Down North
A Dependent's Notes of Interest
© Jean Watts 2002

Page3: Ft. Providence (continued)

Our finished PMQ seemed positively palatial in contrast to our smaller temporary refuge. Built to Canada Mortgage and Housing Corporation standards it had two floors and a basement and was the tallest building in the compound. The top floor comprised two large bedrooms, and the ground floor had three rooms plus a kitchen and a bathroom. There were two useful enclosed porches, one off the kitchen leading to the back door, and one off the hall between the inner and the outer front doors. On the ground floor three rooms and the bathroom opened into a hallway leading from the kitchen to the front door, and the living room also had a door to the kitchen. In the basement, two small rooms opened off the main area, one with shelves on which to keep the year's supplies of food, the other containing the oil tank for the furnace.

Our front door, our sewing room, which we also used as a guest room, and one dining room window looked onto a view of the river. The living room, with windows on two sides, looked out on the bush and the one or two Native cabins at our end of the settlement. One dining-room window and the kitchen windows faced the compound, looking towards the single quarters and, beyond that, the radio station with its high masts. If I happened to be working at the sink beneath the kitchen window at the appropriate time of day, I was ensured a interesting view of the morning parade along the boardwalk from the single quarters to the two-holer.

Before our arrival, Dick had spent some time in Edmonton on an obligatory meteorology course at the Department of Transport (DOT) near NWT&Y HQ. He had also been busy at the railway yards. As fall was rapidly approaching, it was a matter of some urgency for him to check the freight trains with the yardmaster, to find out whether the boxcar in which our furniture was being sent from Ottawa had arrived. It still had to make a further rail journey to Fort McMurray in time to get to Hay River. There it had to be loaded onto a barge in time to reach Fort Providence before the river froze for the winter. I don't know what we would have done if it had missed the boat. The next possible date for its arrival was the following June, after the break-up of the ice on the river!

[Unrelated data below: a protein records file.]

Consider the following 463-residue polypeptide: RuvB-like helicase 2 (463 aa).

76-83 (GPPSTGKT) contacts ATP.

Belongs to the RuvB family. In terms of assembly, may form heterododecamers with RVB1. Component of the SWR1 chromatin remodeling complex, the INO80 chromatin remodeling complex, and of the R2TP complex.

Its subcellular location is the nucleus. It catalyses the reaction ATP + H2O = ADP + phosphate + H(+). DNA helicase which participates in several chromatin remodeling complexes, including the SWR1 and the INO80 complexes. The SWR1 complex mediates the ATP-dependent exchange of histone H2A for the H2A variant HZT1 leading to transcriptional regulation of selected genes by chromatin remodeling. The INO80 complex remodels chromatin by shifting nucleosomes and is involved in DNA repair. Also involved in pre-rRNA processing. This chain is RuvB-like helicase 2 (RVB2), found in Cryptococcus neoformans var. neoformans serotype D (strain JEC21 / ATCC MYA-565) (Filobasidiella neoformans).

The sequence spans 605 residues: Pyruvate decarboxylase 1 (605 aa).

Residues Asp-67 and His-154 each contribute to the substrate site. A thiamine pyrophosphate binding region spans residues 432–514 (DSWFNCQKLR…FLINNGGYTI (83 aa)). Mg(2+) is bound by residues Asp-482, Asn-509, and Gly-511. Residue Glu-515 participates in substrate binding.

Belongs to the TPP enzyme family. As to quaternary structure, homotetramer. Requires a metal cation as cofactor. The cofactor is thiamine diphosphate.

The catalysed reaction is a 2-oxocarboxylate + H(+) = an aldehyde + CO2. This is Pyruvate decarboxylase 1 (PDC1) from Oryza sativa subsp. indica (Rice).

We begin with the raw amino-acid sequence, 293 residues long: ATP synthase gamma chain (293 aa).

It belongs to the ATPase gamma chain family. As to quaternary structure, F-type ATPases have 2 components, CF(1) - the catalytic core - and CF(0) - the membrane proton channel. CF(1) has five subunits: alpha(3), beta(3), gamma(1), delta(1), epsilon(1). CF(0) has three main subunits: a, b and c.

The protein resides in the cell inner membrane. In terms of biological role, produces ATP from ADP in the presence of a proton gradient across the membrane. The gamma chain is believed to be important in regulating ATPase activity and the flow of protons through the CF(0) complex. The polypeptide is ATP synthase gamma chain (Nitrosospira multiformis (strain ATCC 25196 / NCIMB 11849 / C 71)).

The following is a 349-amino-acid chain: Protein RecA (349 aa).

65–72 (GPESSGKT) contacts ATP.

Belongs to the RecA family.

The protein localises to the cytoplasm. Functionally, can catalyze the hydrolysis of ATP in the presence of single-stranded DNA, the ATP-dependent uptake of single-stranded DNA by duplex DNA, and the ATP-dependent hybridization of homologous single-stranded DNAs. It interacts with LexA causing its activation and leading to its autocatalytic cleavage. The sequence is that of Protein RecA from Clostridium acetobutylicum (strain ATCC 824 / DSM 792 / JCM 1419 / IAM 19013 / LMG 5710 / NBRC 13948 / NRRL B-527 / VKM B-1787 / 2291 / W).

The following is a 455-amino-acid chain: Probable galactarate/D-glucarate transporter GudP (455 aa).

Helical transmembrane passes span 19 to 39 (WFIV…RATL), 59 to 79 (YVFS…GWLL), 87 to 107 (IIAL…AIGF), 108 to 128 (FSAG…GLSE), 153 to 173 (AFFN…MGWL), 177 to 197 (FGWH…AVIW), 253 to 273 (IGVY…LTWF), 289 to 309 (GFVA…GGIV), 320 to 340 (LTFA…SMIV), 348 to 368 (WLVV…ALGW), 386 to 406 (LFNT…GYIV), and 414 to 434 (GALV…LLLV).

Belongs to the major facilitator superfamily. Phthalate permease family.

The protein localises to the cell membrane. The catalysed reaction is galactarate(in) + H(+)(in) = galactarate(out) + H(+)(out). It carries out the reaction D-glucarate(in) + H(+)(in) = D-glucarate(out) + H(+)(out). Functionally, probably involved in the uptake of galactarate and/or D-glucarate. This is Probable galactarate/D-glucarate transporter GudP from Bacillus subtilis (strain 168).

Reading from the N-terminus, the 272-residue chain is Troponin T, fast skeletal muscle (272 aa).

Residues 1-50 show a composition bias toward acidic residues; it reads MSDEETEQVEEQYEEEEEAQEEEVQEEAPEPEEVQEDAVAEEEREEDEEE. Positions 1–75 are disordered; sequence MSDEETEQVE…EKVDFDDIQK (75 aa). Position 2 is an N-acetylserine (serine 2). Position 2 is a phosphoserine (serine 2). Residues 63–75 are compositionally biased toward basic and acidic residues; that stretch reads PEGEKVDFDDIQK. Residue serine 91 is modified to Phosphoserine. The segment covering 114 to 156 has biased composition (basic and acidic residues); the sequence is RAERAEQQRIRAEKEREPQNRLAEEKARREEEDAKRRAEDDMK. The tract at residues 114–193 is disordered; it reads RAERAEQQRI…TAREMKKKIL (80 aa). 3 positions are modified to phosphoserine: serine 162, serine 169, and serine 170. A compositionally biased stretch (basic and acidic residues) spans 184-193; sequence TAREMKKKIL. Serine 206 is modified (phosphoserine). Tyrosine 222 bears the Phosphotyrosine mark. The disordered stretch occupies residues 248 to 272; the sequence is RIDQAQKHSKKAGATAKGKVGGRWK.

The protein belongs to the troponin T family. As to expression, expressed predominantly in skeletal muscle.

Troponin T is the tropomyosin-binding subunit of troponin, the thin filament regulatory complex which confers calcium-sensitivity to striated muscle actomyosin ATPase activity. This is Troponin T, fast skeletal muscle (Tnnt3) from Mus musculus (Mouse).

Once we received our furniture, which had indeed been successfully loaded on the very last boat from Hay River before freeze-up, we were able to move into our newly built quarters. Things were much easier then, although, as we were to find out, perhaps seldom quite so easy as they were "outside."


We obtained our water from the Mackenzie River, whose water was fast-flowing, pure, and unpolluted. It was interesting, but disheartening, to discover that in the winter it was a far from easy matter to get enough water up from the river to fill the 500-gallon tank in a corner of our basement. The procedure involved connecting several lengths of fire hose, 400 feet in all, to reach from the basement water tank, across the front yard and the road, down the steep riverbank, and about 90 feet out from shore, to a waterhole that had been dug through the ice to the water level. The next step was to take a small gas-powered pump down to the river and start this up to force water along the hose.